If your child shows signs of hyperactivity or attention deficit hyperactivity disorder (ADHD), eliminating some colours from their diet might have beneficial effects on their behaviour.
These colours include:
- sunset yellow (E110)
- quinoline yellow (E104)
- carmoisine (E122)
- allura red (E129)
- tartrazine (E102)
- ponceau 4R (E124)
These colours are used in a number of foods, including soft drinks, sweets, cakes and ice cream.
If any of the six colours listed above are in food or drink, the food label must also have a specific warning saying that the colour 'may have an adverse effect on activity and attention in children'.
You can avoid certain additives by checking the label. If you buy foods sold without packaging you will need to check with the manufacturer or the person who is selling the product.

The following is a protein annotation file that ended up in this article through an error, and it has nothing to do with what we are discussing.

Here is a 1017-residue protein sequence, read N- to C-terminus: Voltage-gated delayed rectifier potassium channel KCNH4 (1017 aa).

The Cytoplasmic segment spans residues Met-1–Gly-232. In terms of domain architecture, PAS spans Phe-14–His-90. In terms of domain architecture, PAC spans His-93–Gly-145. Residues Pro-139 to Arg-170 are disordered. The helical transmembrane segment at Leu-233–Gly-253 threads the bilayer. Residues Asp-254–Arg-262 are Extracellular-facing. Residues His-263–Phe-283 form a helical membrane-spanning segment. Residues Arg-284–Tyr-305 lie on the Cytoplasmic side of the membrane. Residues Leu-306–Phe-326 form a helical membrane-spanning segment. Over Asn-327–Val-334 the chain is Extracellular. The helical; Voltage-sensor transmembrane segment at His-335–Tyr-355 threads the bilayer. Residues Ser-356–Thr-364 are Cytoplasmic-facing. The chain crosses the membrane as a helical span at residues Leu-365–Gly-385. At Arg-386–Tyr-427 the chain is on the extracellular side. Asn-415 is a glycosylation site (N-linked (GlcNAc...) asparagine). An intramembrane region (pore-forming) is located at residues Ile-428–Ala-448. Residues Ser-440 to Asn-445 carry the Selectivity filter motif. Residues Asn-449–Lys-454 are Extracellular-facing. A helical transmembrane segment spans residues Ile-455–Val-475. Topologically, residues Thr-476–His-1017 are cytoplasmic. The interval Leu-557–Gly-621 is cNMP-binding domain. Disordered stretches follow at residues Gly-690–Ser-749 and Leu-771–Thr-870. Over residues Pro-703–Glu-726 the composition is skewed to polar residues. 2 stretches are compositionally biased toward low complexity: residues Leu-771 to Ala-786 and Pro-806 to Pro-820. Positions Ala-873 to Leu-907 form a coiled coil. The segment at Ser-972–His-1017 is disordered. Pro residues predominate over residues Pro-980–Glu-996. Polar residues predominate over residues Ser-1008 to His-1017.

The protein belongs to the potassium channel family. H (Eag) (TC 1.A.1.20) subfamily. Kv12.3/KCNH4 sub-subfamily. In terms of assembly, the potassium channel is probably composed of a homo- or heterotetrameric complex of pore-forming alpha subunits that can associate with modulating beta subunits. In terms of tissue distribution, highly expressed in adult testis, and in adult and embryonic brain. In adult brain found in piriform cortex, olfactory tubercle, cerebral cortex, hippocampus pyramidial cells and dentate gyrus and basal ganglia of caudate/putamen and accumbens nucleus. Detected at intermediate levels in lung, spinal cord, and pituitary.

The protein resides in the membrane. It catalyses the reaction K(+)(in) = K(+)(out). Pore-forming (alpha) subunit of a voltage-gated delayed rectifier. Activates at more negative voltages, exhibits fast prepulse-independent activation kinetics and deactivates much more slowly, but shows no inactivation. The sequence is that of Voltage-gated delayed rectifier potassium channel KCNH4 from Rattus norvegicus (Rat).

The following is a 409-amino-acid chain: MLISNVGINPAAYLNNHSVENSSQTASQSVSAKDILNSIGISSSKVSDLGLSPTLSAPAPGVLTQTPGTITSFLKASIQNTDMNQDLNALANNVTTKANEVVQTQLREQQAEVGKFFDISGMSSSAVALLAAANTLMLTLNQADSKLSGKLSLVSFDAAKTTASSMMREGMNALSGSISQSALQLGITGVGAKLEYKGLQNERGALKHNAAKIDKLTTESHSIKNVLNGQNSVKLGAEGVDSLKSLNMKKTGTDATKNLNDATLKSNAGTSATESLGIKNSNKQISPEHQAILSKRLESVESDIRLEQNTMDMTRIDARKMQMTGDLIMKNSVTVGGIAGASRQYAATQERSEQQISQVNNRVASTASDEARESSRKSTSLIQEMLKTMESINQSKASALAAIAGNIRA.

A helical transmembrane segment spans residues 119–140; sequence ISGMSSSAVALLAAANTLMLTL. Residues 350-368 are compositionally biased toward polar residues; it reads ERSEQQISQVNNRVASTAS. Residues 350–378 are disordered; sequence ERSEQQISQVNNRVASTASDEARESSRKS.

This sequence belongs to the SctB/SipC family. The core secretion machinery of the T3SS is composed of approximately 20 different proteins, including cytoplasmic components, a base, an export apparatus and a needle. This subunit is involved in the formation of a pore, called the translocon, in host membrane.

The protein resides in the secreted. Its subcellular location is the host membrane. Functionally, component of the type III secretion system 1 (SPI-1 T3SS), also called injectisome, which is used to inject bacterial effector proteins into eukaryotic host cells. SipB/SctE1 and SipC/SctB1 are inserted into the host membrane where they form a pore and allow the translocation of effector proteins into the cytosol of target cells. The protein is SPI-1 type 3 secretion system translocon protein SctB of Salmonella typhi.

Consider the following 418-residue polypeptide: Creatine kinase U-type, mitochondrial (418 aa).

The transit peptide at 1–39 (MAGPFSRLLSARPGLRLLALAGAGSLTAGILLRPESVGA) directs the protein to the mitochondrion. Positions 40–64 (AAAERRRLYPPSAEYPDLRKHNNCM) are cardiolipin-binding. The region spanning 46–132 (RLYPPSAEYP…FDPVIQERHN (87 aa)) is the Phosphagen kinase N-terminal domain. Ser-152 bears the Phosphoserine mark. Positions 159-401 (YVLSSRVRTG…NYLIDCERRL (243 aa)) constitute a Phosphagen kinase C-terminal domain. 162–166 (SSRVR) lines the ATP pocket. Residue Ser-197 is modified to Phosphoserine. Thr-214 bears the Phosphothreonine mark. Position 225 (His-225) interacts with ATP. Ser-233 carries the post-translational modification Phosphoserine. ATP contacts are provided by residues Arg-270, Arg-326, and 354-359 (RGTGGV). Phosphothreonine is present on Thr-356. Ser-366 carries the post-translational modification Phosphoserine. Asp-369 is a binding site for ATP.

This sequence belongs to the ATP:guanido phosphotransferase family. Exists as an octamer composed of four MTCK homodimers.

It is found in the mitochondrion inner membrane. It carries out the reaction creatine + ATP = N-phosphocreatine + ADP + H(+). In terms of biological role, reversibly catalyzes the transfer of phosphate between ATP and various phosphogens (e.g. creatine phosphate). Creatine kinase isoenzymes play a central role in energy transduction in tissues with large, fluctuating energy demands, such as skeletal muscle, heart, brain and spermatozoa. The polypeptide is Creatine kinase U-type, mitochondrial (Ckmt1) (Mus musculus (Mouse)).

Certain additives, such as sulphites and benzoates, can also cause allergic reactions. Read more information about the causes of food allergy.
What is the difference between hyperactivity and ADHD?
In the context of this advice, hyperactivity is when a child is overactive, cannot concentrate and acts on sudden wishes without thinking about alternatives.
There is no single test for diagnosing hyperactivity.
It is important to remember that hyperactivity is also associated with other factors in addition to additives. These include premature birth, genetics and upbringing.
ADHD is more than just hyperactive behaviour. It is linked to a specific pattern of behaviour, including reduced attention span and difficulties concentrating to the extent they affect the child’s ability to learn and function at home and school. Children with ADHD often have learning difficulties and behavioural problems.
Read more information about ADHD.
All food additives must go through rigorous safety assessment and approval procedures, and must comply with European Union (EU) legislation. EFSA is reviewing the safety of all food additives (including colours) approved for use in the EU.